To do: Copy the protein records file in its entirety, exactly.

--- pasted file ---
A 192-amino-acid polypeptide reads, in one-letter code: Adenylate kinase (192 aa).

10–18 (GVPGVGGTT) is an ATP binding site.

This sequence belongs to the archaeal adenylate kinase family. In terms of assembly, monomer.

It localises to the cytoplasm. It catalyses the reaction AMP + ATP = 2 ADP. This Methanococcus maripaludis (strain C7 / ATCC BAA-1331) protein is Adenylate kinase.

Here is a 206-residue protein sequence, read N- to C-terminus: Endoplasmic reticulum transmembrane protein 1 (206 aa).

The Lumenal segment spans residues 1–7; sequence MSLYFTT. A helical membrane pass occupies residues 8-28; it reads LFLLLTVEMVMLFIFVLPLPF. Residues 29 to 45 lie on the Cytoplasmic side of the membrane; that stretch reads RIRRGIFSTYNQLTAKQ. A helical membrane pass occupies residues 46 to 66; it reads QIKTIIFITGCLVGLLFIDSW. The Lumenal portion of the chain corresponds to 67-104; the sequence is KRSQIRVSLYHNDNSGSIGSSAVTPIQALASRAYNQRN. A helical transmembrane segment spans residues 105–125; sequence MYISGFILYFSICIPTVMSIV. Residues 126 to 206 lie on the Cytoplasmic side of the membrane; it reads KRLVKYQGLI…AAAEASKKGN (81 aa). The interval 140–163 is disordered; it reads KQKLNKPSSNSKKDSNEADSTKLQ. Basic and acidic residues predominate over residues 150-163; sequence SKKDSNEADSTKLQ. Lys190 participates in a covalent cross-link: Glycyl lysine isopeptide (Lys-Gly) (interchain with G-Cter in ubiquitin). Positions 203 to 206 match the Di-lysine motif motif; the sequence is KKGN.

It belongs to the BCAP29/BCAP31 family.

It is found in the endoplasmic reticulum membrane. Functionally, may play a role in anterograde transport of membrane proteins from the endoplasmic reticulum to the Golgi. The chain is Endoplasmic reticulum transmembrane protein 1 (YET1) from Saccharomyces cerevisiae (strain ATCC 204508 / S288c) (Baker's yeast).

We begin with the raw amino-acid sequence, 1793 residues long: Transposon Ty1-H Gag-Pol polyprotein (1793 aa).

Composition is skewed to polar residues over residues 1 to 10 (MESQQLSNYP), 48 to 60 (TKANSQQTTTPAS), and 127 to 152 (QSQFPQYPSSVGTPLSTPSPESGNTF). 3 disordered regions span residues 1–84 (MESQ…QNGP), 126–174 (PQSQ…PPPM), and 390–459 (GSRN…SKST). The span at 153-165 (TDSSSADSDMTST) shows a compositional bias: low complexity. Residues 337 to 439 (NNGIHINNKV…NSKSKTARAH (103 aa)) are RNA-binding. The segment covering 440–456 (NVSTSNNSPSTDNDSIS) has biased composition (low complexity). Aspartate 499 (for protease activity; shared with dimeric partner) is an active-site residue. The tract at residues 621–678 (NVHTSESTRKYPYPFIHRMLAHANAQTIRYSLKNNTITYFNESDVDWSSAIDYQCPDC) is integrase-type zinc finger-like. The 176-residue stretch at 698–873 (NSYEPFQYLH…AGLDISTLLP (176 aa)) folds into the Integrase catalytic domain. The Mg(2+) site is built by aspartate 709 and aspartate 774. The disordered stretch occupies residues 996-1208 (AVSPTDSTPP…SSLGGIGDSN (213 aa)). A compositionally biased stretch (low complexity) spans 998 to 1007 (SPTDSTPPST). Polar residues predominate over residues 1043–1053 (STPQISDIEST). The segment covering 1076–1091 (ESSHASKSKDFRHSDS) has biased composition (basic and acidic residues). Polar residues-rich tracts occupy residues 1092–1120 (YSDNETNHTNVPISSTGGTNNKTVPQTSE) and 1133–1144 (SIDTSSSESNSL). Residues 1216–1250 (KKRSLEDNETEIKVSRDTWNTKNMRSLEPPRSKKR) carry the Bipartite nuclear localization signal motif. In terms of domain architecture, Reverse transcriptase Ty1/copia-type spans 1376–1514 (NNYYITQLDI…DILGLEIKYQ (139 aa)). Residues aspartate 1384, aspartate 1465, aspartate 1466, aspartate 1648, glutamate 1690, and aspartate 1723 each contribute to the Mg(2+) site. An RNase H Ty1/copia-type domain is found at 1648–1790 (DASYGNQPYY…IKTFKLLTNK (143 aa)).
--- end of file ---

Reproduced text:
A 192-amino-acid polypeptide reads, in one-letter code: Adenylate kinase (192 aa).

10–18 (GVPGVGGTT) is an ATP binding site.

This sequence belongs to the archaeal adenylate kinase family. In terms of assembly, monomer.

It localises to the cytoplasm. It catalyses the reaction AMP + ATP = 2 ADP. This Methanococcus maripaludis (strain C7 / ATCC BAA-1331) protein is Adenylate kinase.

Here is a 206-residue protein sequence, read N- to C-terminus: Endoplasmic reticulum transmembrane protein 1 (206 aa).

The Lumenal segment spans residues 1–7; sequence MSLYFTT. A helical membrane pass occupies residues 8-28; it reads LFLLLTVEMVMLFIFVLPLPF. Residues 29 to 45 lie on the Cytoplasmic side of the membrane; that stretch reads RIRRGIFSTYNQLTAKQ. A helical membrane pass occupies residues 46 to 66; it reads QIKTIIFITGCLVGLLFIDSW. The Lumenal portion of the chain corresponds to 67-104; the sequence is KRSQIRVSLYHNDNSGSIGSSAVTPIQALASRAYNQRN. A helical transmembrane segment spans residues 105–125; sequence MYISGFILYFSICIPTVMSIV. Residues 126 to 206 lie on the Cytoplasmic side of the membrane; it reads KRLVKYQGLI…AAAEASKKGN (81 aa). The interval 140–163 is disordered; it reads KQKLNKPSSNSKKDSNEADSTKLQ. Basic and acidic residues predominate over residues 150-163; sequence SKKDSNEADSTKLQ. Lys190 participates in a covalent cross-link: Glycyl lysine isopeptide (Lys-Gly) (interchain with G-Cter in ubiquitin). Positions 203 to 206 match the Di-lysine motif motif; the sequence is KKGN.

It belongs to the BCAP29/BCAP31 family.

It is found in the endoplasmic reticulum membrane. Functionally, may play a role in anterograde transport of membrane proteins from the endoplasmic reticulum to the Golgi. The chain is Endoplasmic reticulum transmembrane protein 1 (YET1) from Saccharomyces cerevisiae (strain ATCC 204508 / S288c) (Baker's yeast).

We begin with the raw amino-acid sequence, 1793 residues long: Transposon Ty1-H Gag-Pol polyprotein (1793 aa).

Composition is skewed to polar residues over residues 1 to 10 (MESQQLSNYP), 48 to 60 (TKANSQQTTTPAS), and 127 to 152 (QSQFPQYPSSVGTPLSTPSPESGNTF). 3 disordered regions span residues 1–84 (MESQ…QNGP), 126–174 (PQSQ…PPPM), and 390–459 (GSRN…SKST). The span at 153-165 (TDSSSADSDMTST) shows a compositional bias: low complexity. Residues 337 to 439 (NNGIHINNKV…NSKSKTARAH (103 aa)) are RNA-binding. The segment covering 440–456 (NVSTSNNSPSTDNDSIS) has biased composition (low complexity). Aspartate 499 (for protease activity; shared with dimeric partner) is an active-site residue. The tract at residues 621–678 (NVHTSESTRKYPYPFIHRMLAHANAQTIRYSLKNNTITYFNESDVDWSSAIDYQCPDC) is integrase-type zinc finger-like. The 176-residue stretch at 698–873 (NSYEPFQYLH…AGLDISTLLP (176 aa)) folds into the Integrase catalytic domain. The Mg(2+) site is built by aspartate 709 and aspartate 774. The disordered stretch occupies residues 996-1208 (AVSPTDSTPP…SSLGGIGDSN (213 aa)). A compositionally biased stretch (low complexity) spans 998 to 1007 (SPTDSTPPST). Polar residues predominate over residues 1043–1053 (STPQISDIEST). The segment covering 1076–1091 (ESSHASKSKDFRHSDS) has biased composition (basic and acidic residues). Polar residues-rich tracts occupy residues 1092–1120 (YSDNETNHTNVPISSTGGTNNKTVPQTSE) and 1133–1144 (SIDTSSSESNSL). Residues 1216–1250 (KKRSLEDNETEIKVSRDTWNTKNMRSLEPPRSKKR) carry the Bipartite nuclear localization signal motif. In terms of domain architecture, Reverse transcriptase Ty1/copia-type spans 1376–1514 (NNYYITQLDI…DILGLEIKYQ (139 aa)). Residues aspartate 1384, aspartate 1465, aspartate 1466, aspartate 1648, glutamate 1690, and aspartate 1723 each contribute to the Mg(2+) site. An RNase H Ty1/copia-type domain is found at 1648–1790 (DASYGNQPYY…IKTFKLLTNK (143 aa)).